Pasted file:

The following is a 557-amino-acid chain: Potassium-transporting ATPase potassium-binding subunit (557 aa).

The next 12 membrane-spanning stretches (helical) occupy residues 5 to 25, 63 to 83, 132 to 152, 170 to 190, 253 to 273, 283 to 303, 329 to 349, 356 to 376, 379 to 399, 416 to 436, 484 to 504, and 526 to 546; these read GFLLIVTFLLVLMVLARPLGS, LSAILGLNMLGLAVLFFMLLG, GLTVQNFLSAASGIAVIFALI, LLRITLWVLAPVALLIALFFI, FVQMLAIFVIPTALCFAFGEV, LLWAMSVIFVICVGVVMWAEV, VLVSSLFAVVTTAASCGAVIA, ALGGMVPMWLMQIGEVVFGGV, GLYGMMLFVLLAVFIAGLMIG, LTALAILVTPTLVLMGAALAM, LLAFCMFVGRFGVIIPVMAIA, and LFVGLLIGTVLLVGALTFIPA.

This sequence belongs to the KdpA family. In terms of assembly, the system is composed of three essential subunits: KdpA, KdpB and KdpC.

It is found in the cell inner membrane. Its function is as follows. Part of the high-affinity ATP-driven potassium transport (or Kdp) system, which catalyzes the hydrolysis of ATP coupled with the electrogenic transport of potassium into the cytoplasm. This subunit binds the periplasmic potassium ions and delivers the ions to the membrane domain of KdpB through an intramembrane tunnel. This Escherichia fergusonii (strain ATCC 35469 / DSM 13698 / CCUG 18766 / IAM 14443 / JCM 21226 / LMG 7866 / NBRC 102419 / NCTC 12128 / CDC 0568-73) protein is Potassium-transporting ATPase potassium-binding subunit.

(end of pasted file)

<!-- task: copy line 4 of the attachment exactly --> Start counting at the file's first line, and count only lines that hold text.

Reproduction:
It is found in the cell inner membrane. Its function is as follows. Part of the high-affinity ATP-driven potassium transport (or Kdp) system, which catalyzes the hydrolysis of ATP coupled with the electrogenic transport of potassium into the cytoplasm. This subunit binds the periplasmic potassium ions and delivers the ions to the membrane domain of KdpB through an intramembrane tunnel. This Escherichia fergusonii (strain ATCC 35469 / DSM 13698 / CCUG 18766 / IAM 14443 / JCM 21226 / LMG 7866 / NBRC 102419 / NCTC 12128 / CDC 0568-73) protein is Potassium-transporting ATPase potassium-binding subunit.